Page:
President Donald Trump’s approval of a four-year tariff on imported solar panels will raise costs, cut installations, reduce jobs and slow the decline in greenhouse gas emissions. But the economic and environmental benefits of solar power remain strong, and governments, businesses and individuals should act now to lock in a low-carbon future.
At a time when the Trump administration is abdicating the U.S. position as global climate leader, a growing number of U.S. states, cities and businesses are stepping up their climate action. Here are four areas of climate action opportunity.
To fulfill science-based targets, businesses are taking innovative approaches to their internal operations, and looking at how they can use their market power to source their products more sustainably.
According to new analysis, more than 2,500 non-federal actors representing more than half the U.S. economy—including cities, counties, states, businesses and more—have pledged their support for the Paris Agreement goals. If these actors were their own country, they’d be the world’s third-largest economy.
California Gov. Jerry Brown and former New York Mayor Michael Bloomberg team up on America's Pledge, a new effort that will compile and quantify climate action by U.S. states, cities and businesses to cut emissions in line with the Paris Agreement.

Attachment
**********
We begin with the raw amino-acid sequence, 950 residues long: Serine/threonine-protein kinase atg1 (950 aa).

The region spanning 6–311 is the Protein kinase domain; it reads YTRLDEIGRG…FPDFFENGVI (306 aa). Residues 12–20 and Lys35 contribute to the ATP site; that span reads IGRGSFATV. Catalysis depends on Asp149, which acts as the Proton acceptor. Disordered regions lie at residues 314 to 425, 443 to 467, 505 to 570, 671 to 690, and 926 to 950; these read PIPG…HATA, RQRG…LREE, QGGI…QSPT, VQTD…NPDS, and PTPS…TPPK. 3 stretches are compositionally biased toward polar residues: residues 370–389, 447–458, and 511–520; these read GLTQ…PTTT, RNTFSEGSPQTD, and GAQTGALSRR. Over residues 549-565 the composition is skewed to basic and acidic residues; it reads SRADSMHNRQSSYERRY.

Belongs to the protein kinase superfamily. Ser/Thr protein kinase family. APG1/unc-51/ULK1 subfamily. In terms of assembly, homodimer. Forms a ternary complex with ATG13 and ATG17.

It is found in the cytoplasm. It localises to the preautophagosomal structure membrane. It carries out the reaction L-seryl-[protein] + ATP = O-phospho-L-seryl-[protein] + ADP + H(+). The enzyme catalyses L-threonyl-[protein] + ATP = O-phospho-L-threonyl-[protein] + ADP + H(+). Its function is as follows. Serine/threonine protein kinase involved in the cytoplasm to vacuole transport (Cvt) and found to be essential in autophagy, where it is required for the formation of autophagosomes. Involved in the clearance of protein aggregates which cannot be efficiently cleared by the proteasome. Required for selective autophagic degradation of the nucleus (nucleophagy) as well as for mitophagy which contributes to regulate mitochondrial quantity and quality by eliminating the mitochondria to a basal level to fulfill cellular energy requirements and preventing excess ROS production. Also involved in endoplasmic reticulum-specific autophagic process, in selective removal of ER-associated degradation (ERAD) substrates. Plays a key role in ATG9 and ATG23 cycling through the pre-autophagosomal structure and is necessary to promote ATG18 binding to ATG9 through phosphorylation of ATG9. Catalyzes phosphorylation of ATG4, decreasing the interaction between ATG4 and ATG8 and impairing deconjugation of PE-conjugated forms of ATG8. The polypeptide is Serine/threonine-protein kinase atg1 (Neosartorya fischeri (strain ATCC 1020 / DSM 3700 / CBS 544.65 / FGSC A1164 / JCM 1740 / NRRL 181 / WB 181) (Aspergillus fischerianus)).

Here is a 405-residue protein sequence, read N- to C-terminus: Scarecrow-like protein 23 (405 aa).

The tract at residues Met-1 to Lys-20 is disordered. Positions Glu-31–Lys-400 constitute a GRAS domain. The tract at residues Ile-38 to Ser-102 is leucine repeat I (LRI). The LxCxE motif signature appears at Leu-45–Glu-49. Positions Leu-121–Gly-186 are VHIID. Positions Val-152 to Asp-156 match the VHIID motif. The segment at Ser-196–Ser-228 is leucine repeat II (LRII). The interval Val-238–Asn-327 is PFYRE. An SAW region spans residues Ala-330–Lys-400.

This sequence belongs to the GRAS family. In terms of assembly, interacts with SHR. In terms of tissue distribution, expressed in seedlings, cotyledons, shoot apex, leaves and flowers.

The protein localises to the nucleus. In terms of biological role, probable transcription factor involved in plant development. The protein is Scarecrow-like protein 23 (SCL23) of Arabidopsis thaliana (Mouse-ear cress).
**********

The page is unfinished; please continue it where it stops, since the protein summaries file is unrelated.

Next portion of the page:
Many prominent U.S. corporations, opinion leaders and NGOs have announced their support of the Climate Leadership Council’s “carbon dividends” proposal. The proposal includes a tax on carbon dioxide emissions, the return of tax revenues to all Americans in the form of monthly dividend payments, and the rollback of some climate regulations, among other elements.
The Paris Agreement is the best instrument for addressing threats to development posed by climate change, such as forest fires, extreme weather and more. The U.S. withdrawal from the agreement is reckless.
President Donald Trump's announcement that the U.S. will withdraw from the Paris Agreement puts the United States in an odd club of only three nations that have not signed the landmark climate change accord. It's a decision that could isolate the U.S. from the global community for years to come.